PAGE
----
Art Marketing: When Selling Art Predictable Is Popular
The Importance Of Voice and How To Deal With Marketing Multiple Styles In A World That Prefers You Have Only One.
This lens is about the importance of finding your voice as an artist and how having that unique quality makes you more marketable. On the flip side of that. . . What if you are known for one thing and want to start marketing some of your art that is completely different. Then what do you do?
This lens was created to offer information garnered from a lifetime in the art business. As always I am not telling you what you should or shouldn't do. I am simply providing information for you to make more informed decisions regarding your art and the marketing of it.
All copyrights are retained by the artist,
Mona Majorowicz of Wild Faces Gallery.
The artwork or content in this lens may not be used or reproduced, either
in part or in whole, without the express written consent from the artist.
Books on selling art
Finding Your Artistic Voice
Why It's Important To Be Yourself.
One of the great challenges any new artist can face is to find their own voice. What that means is to develop a style, subject matter and usually medium that allows the viewer to automatically know who the artist is just by viewing the art. Monet, Van Gogh and Remington have a unique voice. Or to be more contemporary Terry Redlin, Bev Doolittle or Thomas Kinkade.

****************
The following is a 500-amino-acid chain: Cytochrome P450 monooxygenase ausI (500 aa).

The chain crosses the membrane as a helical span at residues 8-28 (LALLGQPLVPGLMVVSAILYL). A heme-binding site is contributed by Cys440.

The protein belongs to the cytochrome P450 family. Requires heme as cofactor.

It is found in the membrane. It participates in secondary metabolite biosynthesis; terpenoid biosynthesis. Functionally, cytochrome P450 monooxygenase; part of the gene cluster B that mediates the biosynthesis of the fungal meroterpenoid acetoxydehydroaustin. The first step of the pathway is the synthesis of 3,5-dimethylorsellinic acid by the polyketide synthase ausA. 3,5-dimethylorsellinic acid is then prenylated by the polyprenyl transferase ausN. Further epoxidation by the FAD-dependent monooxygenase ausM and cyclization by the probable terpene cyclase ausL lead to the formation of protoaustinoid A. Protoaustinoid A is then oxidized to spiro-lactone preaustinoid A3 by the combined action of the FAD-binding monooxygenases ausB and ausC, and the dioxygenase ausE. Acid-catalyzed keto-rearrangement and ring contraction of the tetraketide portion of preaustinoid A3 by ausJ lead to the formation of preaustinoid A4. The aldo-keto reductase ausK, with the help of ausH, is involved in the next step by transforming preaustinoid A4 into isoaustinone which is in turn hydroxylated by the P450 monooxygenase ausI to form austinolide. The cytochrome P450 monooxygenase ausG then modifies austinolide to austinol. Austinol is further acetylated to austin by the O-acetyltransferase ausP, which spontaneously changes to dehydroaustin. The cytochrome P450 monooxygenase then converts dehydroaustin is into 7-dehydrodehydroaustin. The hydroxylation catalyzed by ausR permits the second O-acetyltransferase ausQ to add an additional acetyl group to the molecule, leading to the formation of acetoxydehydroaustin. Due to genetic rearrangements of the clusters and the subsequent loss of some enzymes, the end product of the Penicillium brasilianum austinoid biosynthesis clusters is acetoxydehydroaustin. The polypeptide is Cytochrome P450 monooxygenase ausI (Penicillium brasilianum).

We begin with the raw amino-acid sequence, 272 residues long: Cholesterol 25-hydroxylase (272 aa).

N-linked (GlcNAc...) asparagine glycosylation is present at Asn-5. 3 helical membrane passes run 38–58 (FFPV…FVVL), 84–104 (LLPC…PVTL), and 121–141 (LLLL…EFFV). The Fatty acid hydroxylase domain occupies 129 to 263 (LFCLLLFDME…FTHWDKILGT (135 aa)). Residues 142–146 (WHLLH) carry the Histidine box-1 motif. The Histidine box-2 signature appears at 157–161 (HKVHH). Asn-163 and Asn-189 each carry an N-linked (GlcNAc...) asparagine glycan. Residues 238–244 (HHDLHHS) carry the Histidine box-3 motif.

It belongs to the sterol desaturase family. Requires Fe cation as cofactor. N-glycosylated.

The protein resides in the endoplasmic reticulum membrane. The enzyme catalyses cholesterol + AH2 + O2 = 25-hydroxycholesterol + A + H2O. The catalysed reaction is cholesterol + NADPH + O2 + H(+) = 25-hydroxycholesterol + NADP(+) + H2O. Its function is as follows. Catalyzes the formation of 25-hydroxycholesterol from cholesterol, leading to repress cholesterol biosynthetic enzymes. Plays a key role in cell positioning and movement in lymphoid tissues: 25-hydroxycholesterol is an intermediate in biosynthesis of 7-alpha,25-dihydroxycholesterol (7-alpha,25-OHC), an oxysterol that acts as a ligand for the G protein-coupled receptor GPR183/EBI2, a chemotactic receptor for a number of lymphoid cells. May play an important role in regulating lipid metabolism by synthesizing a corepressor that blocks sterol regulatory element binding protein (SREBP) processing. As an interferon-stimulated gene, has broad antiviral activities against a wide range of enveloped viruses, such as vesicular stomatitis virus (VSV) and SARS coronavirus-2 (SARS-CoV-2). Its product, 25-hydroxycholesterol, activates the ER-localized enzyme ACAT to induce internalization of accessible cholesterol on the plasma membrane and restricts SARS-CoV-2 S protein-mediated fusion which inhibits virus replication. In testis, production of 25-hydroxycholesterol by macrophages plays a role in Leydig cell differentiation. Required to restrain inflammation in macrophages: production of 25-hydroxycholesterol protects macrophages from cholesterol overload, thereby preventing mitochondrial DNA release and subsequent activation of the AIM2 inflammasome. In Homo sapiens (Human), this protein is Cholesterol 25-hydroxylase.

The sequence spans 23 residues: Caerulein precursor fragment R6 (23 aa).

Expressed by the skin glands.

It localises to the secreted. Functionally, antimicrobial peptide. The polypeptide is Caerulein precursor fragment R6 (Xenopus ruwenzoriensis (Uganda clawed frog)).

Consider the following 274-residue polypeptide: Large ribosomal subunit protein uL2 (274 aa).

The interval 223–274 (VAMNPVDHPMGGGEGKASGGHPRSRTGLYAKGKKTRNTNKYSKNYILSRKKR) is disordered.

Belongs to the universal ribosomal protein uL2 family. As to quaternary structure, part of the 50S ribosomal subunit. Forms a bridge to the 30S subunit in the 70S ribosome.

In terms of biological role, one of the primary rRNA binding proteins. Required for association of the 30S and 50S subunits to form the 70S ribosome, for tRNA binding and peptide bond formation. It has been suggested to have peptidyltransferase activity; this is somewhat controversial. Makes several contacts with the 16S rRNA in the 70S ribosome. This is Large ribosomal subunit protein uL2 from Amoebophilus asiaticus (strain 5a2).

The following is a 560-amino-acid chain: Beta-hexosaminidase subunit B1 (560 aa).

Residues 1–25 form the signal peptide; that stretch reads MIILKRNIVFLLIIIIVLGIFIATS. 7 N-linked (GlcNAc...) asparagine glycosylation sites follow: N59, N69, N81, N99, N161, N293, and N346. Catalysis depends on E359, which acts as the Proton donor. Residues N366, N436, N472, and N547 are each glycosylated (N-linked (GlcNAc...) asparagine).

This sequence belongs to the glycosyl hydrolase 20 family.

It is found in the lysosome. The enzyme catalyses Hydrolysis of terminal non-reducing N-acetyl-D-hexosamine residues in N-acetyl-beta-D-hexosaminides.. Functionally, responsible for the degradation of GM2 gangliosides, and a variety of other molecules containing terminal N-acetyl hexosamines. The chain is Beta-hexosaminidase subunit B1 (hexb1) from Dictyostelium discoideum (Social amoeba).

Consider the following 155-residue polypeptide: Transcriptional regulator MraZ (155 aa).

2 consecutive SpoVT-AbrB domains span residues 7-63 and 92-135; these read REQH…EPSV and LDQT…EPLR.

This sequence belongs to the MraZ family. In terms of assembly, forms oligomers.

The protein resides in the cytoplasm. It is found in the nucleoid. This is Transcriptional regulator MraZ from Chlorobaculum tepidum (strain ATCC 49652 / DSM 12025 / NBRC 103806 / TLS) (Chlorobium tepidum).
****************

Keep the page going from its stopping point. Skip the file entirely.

You hear their names and most of you can picture their art in your minds eye. That is Voice.
Finding your own Voice (style) can be laborious. My best advice is paint (or sculpt, photograph etc.) what you know and love. Trying to create what's "IN" is impossible as it changes every few years. Also, buyers are a savvy group. They will know it if your hearts not in it. Generally this means trying all sorts of subjects and mediums until you hit on that Aha! moment. Once you find your joy, throw yourself into it and leave much of the rest behind you.
Deviant Behavior - Creating work outside of your "usual"
The Above Painting Big Bluff is one of my Oil Pastel Pieces that is completely out of my Niche.' Anyone who is familiar with my work would never have guessed this is mine, despite the technique being every bit the same as I do on my horse or wildlife art.
Though the painting hangs in my gallery you will not find it on my website or any of the other places I market my work.
Anyone casually looking over my website, gallery, blog or artfair booth, can pretty well conclude that I am a critter artist. I can be easily pigeon holed. This just sort of happened for me with little conscious thought on my part (as did creating my style.)
But if you look closer you can see that I really have two different subject matter (horses and exotic wildlife) and they are done in two distinct mediums (oil pastel and water soluble pencil) with distinctive styles (hyper-realism and expressionism.) Still they are close enough that they fit well together when mixed.
I do (however rarely) create art that is outside of this box. I have been known to do a flower or two, and on extremely rare occasion I may even do a fruit or vegetable. Whenever I am drawn to these types of subjects, it has more to do with colors or pattern than because I am feeling passionate about hot peppers. I allow myself to explore it, and then go back to what I love best.
Generally I don't show these at the art events I do. And I definitely don't include them in any application or jury process's. They are done for my enjoyment and I don't feel the need to promote them.
To Niche' or not to Niche'
Why Predictability is Popular
I personally think you should continue to create whatever gives you joy. But from a marketing standpoint the more predictable you are the better.
This benefits of predictability: